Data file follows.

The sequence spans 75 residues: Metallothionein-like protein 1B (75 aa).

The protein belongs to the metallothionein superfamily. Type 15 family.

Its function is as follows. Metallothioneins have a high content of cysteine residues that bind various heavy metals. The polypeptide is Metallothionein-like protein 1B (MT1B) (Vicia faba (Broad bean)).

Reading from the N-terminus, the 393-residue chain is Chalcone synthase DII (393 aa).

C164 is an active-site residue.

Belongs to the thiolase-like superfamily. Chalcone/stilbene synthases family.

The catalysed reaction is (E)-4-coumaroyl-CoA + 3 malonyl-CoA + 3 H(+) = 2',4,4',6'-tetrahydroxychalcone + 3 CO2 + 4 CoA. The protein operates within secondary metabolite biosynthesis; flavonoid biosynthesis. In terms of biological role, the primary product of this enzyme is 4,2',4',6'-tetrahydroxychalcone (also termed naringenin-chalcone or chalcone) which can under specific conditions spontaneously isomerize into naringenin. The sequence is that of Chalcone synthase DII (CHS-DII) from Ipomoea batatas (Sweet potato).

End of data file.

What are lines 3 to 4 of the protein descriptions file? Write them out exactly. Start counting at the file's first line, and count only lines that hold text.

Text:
Its function is as follows. Metallothioneins have a high content of cysteine residues that bind various heavy metals. The polypeptide is Metallothionein-like protein 1B (MT1B) (Vicia faba (Broad bean)).

Reading from the N-terminus, the 393-residue chain is Chalcone synthase DII (393 aa).